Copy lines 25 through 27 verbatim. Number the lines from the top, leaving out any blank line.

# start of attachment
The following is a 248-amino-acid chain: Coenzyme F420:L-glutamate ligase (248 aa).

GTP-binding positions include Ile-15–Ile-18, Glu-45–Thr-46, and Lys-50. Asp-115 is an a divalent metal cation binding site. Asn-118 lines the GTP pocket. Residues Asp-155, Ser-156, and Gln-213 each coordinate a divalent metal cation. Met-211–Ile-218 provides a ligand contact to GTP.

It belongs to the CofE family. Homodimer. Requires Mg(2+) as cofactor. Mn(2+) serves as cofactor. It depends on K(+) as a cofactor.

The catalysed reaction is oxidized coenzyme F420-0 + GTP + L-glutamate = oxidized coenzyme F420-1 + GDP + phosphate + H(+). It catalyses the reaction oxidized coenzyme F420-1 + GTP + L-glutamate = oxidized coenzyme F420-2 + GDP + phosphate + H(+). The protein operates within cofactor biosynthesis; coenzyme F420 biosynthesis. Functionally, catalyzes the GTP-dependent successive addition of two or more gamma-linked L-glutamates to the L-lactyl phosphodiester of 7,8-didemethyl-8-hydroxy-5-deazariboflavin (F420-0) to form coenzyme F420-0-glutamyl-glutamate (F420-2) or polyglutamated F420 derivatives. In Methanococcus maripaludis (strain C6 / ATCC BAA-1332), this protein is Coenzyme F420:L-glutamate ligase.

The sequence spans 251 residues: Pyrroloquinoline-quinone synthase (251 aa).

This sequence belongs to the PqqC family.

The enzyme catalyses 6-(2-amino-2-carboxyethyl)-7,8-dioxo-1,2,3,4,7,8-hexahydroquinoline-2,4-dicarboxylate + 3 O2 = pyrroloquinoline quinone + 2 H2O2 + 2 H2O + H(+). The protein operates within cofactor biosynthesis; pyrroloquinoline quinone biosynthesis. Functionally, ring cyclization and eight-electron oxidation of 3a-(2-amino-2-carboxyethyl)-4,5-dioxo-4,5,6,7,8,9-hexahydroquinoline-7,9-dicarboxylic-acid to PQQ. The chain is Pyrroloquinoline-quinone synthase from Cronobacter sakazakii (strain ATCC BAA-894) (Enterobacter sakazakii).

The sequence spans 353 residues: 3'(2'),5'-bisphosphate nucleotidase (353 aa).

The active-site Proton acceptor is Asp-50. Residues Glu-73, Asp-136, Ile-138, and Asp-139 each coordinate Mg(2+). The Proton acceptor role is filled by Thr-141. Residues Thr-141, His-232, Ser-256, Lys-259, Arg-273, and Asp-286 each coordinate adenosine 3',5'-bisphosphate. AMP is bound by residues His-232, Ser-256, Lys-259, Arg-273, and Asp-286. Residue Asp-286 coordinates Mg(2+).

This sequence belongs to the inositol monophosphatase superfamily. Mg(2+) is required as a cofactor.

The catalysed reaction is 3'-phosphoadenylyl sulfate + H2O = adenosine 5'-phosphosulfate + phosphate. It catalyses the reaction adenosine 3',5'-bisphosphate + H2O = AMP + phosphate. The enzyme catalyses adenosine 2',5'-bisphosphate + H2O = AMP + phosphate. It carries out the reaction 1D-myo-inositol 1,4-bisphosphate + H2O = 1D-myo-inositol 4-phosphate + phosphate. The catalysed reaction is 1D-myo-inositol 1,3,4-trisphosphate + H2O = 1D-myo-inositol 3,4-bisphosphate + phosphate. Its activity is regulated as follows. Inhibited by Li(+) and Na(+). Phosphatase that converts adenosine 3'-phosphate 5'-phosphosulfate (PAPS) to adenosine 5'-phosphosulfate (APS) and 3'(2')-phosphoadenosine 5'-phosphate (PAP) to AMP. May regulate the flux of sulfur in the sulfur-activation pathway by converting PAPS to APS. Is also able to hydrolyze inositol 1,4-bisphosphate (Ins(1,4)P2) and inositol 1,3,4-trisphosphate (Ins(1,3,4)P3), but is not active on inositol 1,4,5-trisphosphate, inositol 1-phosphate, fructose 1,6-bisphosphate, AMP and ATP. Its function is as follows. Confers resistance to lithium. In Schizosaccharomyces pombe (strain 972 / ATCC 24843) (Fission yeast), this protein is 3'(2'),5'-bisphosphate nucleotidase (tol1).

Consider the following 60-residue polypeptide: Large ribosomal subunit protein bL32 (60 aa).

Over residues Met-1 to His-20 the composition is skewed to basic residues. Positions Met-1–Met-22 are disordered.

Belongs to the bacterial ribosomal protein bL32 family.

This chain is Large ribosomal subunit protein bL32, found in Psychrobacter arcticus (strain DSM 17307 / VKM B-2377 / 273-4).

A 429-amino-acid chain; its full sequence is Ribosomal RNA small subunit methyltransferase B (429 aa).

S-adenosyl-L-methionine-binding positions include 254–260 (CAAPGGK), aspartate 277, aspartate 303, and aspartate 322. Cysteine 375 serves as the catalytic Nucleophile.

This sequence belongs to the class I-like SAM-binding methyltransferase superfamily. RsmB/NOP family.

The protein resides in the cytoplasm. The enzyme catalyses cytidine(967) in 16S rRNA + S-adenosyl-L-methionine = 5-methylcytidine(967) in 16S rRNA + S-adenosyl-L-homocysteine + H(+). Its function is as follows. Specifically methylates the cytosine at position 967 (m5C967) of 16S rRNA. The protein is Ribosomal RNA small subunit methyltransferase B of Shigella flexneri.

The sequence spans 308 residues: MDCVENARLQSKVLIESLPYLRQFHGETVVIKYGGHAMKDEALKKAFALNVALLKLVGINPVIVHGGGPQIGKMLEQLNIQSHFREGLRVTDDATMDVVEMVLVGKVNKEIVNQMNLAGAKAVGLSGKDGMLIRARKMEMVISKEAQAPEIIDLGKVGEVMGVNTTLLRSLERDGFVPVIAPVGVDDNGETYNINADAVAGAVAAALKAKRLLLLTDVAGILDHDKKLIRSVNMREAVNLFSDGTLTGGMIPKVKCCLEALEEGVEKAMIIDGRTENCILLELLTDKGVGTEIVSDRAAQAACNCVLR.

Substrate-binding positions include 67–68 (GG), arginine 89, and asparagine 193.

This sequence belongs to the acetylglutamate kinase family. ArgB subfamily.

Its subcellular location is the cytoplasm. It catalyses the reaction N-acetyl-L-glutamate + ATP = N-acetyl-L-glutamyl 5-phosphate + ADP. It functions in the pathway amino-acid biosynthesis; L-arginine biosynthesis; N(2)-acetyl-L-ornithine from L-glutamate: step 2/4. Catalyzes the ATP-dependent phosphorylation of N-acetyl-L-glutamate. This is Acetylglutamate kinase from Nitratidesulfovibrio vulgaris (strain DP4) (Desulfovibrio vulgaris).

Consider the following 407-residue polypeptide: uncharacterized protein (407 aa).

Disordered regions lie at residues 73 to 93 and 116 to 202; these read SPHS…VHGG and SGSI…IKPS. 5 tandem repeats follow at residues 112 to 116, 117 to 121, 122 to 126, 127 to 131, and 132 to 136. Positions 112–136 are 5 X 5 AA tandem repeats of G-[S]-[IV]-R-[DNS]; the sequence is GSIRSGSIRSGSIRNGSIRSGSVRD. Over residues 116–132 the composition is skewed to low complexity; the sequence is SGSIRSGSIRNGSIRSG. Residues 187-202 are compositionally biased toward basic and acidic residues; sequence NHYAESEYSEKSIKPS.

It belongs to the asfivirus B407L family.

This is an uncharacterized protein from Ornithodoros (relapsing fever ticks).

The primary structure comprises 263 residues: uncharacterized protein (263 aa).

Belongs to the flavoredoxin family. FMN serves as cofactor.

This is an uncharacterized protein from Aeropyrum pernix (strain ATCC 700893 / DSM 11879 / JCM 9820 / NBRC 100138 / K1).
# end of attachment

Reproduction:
Disordered regions lie at residues 73 to 93 and 116 to 202; these read SPHS…VHGG and SGSI…IKPS. 5 tandem repeats follow at residues 112 to 116, 117 to 121, 122 to 126, 127 to 131, and 132 to 136. Positions 112–136 are 5 X 5 AA tandem repeats of G-[S]-[IV]-R-[DNS]; the sequence is GSIRSGSIRSGSIRNGSIRSGSVRD. Over residues 116–132 the composition is skewed to low complexity; the sequence is SGSIRSGSIRNGSIRSG. Residues 187-202 are compositionally biased toward basic and acidic residues; sequence NHYAESEYSEKSIKPS.

It belongs to the asfivirus B407L family.

This is an uncharacterized protein from Ornithodoros (relapsing fever ticks).